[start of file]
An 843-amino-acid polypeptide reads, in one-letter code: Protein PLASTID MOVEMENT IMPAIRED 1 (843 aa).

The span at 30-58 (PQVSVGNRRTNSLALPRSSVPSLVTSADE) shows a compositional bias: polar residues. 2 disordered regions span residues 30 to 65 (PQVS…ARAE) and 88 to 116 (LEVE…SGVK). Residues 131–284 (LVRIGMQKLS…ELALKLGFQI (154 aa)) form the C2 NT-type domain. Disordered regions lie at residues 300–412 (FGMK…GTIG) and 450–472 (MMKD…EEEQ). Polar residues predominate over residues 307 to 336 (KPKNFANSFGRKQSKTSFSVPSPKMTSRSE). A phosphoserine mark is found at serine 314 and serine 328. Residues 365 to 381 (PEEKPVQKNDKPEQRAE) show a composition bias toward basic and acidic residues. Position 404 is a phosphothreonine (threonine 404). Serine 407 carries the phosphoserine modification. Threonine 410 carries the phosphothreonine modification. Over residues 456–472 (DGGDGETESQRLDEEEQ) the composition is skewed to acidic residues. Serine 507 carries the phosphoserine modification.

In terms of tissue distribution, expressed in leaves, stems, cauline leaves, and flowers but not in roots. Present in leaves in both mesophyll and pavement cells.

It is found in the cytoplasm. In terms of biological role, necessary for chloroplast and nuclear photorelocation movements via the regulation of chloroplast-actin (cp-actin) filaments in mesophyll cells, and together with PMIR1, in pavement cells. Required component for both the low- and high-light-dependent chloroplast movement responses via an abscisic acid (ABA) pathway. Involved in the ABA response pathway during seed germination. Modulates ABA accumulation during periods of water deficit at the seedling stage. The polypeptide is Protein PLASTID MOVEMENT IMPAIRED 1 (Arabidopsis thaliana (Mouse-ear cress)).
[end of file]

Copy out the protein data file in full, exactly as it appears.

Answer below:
An 843-amino-acid polypeptide reads, in one-letter code: Protein PLASTID MOVEMENT IMPAIRED 1 (843 aa).

The span at 30-58 (PQVSVGNRRTNSLALPRSSVPSLVTSADE) shows a compositional bias: polar residues. 2 disordered regions span residues 30 to 65 (PQVS…ARAE) and 88 to 116 (LEVE…SGVK). Residues 131–284 (LVRIGMQKLS…ELALKLGFQI (154 aa)) form the C2 NT-type domain. Disordered regions lie at residues 300–412 (FGMK…GTIG) and 450–472 (MMKD…EEEQ). Polar residues predominate over residues 307 to 336 (KPKNFANSFGRKQSKTSFSVPSPKMTSRSE). A phosphoserine mark is found at serine 314 and serine 328. Residues 365 to 381 (PEEKPVQKNDKPEQRAE) show a composition bias toward basic and acidic residues. Position 404 is a phosphothreonine (threonine 404). Serine 407 carries the phosphoserine modification. Threonine 410 carries the phosphothreonine modification. Over residues 456–472 (DGGDGETESQRLDEEEQ) the composition is skewed to acidic residues. Serine 507 carries the phosphoserine modification.

In terms of tissue distribution, expressed in leaves, stems, cauline leaves, and flowers but not in roots. Present in leaves in both mesophyll and pavement cells.

It is found in the cytoplasm. In terms of biological role, necessary for chloroplast and nuclear photorelocation movements via the regulation of chloroplast-actin (cp-actin) filaments in mesophyll cells, and together with PMIR1, in pavement cells. Required component for both the low- and high-light-dependent chloroplast movement responses via an abscisic acid (ABA) pathway. Involved in the ABA response pathway during seed germination. Modulates ABA accumulation during periods of water deficit at the seedling stage. The polypeptide is Protein PLASTID MOVEMENT IMPAIRED 1 (Arabidopsis thaliana (Mouse-ear cress)).